To be or not to be an only child. That is the question.

By Lisa Sugarman

I was an only child. And despite my parent’s desire to have a bigger family, it just wasn’t meant to be. Don’t feel bad for me, though. This is a happy column. And I’m going to spend the next eight hundred words explaining why.

I guess you could say I was my parent’s one-hit wonder. At least that’s how they always made it seem. Love conquers all, right?1305OnlyChildTimespg

Now look, if I’m being straight up here, then I have to admit that there were definitely times over the years when I wished I had a brother or a sister. I’d be lying if I said there weren’t. But all things being equal, I was generally pretty content as an only.

I mean, you don’t really miss what you never had, right? And it’s probably because my parents were both famous for always rolling up their sleeves, grabbing an army of Barbie dolls, and hitting the shag carpet with me, that I almost never felt like I was missing anything.

I mean, looking back, I definitely do remember a subtle twang in my heart whenever my friends talked about things they did with their sisters and brothers. You know, like playing together or sharing clothes or having secrets. Because the truth is, even though you can have amazingly hands-on parents, there are just some things that you miss out on by not having another kid living in the house.twosisters

Ironic that if you asked my two high-school-age daughters how they feel about having a sister, they’d both probably roll their eyes and rattle off a detailed list of why they wish they were only children. Lists filled with words like annoying, selfish, rude, or obnoxious. But at the end of the day, when both of them let their guard down, they have nothing but love for each other. It’s weird how they can go so quickly from one extreme to the other. And that’s something I wish I had.

Yeah, sure, there were definitely times when it came in handy that I was an only child. Like when it came to my parent’s attention and affection. There was zero competition. And I always appreciated that.

There was also the freedom of having unlimited time in the bathroom without someone pounding on the door, stealing your makeup, using all the hot water, or taking the last tampon.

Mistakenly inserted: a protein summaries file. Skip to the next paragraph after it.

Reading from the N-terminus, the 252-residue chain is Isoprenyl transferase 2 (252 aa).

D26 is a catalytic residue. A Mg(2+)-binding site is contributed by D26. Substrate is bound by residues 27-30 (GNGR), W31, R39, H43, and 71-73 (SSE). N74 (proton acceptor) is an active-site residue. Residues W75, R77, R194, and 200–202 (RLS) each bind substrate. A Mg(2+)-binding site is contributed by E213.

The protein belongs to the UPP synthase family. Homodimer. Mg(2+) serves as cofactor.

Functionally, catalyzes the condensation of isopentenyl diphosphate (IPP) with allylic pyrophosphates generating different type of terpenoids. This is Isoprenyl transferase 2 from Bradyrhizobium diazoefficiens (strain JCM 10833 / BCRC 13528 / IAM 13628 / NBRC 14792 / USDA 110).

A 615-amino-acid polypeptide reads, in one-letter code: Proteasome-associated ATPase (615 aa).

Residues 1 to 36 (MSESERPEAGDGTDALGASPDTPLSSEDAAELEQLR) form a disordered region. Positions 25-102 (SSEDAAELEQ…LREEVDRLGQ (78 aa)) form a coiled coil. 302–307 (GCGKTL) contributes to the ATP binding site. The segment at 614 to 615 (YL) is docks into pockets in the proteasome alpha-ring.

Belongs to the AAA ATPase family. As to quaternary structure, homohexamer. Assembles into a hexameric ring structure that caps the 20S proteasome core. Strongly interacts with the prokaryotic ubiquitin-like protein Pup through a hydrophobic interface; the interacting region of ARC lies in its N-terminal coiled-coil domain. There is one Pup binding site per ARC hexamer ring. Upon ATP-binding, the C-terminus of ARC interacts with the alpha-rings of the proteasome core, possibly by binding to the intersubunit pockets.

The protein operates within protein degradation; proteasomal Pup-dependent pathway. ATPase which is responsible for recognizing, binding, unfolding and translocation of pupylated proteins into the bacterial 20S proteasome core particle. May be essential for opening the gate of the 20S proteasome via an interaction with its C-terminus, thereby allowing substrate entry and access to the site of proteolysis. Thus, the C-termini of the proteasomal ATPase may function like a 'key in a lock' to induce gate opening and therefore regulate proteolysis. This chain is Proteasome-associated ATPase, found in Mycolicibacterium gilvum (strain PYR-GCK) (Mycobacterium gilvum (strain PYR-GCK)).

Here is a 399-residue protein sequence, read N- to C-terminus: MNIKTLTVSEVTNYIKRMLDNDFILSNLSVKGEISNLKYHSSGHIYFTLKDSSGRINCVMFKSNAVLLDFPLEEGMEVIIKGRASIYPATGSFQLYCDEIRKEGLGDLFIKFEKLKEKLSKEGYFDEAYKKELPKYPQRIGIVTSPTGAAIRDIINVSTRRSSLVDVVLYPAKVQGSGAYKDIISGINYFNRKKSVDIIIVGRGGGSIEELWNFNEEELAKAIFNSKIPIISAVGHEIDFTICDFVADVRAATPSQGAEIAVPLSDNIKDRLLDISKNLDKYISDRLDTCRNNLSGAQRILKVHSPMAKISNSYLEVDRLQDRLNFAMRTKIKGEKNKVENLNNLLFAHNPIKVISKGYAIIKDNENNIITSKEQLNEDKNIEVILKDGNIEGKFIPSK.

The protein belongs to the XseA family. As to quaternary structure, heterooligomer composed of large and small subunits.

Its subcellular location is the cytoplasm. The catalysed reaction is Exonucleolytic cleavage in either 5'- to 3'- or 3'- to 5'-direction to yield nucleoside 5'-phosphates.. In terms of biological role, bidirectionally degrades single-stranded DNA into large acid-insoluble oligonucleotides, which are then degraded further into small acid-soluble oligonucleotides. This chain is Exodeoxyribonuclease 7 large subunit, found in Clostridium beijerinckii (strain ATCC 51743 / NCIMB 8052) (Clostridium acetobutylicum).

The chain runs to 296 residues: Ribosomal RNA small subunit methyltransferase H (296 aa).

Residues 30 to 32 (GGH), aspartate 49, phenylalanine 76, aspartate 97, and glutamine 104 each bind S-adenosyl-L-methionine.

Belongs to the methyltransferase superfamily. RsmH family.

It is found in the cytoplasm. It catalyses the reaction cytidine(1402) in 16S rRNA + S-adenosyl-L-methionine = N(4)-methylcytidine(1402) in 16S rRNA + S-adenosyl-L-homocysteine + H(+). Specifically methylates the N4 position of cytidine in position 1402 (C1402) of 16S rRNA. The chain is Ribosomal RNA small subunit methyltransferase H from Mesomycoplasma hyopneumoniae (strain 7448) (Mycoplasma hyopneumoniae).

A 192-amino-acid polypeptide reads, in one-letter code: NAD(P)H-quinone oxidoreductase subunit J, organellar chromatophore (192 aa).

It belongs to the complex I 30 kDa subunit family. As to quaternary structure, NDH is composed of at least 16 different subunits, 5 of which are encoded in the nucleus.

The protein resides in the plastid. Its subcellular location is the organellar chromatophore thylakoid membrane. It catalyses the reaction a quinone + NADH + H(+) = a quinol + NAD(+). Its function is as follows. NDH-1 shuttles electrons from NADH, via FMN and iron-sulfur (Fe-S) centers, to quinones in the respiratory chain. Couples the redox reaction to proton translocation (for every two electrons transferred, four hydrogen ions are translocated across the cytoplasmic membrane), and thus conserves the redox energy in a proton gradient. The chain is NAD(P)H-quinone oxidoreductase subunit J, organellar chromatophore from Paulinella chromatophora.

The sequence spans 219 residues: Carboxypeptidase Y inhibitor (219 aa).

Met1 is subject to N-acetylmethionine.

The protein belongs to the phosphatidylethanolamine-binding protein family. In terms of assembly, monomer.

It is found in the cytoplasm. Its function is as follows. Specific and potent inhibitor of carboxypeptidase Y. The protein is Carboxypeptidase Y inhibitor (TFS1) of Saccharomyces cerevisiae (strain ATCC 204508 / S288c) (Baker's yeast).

Those things aside, though, it would’ve been nice to have a sister or a brother around to break up the monotony of only having myself to play with. (Ok, that didn’t come out right, but you know what I meant.)

When I look back, through the eyes of my adult self, now a mother of two, I realize that not having a sibling gave me a unique appreciation for forging close friendships. After all, friends are the family we get to choose. And you become acutely aware of that as an only. Which is why I always tried to choose wisely.siblings

That’s why my friends always felt more like the brothers and sisters I never had. At least until I married Dave. Because when that happened, I inherited the closest thing I had ever had to a real brother or sister—I acquired in-laws. And while those of us who are married know that gaining in-laws is like playing Russian roulette, I got lucky. Not only did I get a great guy, but I got a full second set of parents who I adore and two spanking new siblings—ones I actually liked. Truth is, I legitimately love them. And while I could just as easily have gotten a clown car full of whack jobs, I came out ahead with a couple of winners.

Unfortunately, my brother-in-law has always lived out of state, so we don’t get much time together. But my sister-in-law has almost always lived close. So we’ve spent most of the last twenty-plus years together.

Now granted, in the more than two decades that we’ve been family, we’ve never braided each other’s hair or painted each other’s toes or backhanded the other in the head for stealing eyebrow gel; but we’ve done plenty of other sisterly-type stuff. We’ve confided in each other, laughed and cried together, traveled and shopped, counseled and consoled each other. And although I’ve still never deliberately locked her out of the bathroom and licked her toothbrush, I feel like we couldn’t be much closer. The bottom line being that I couldn’t imagine loving a biological sister any more than I love her.

So even though I started out alone, I’ve certainly compensated for my lack of siblings during the past four decades with friends and extended family and now two kids of my own. And what I’ve learned is that it really doesn’t matter how you start out, because life has a funny way of filling in its own divots. I may not have had a sibling’s toothbrush to lick, but I can sure as hell live vicariously through my kids secretly licking each others.

Lisa Sugarman lives in Marblehead, Massachusetts. Read and discuss all her columns at facebook.com/ItIsWhatItIsColumn. She is also the author of LIFE: It Is What It Is available on Amazon.com.

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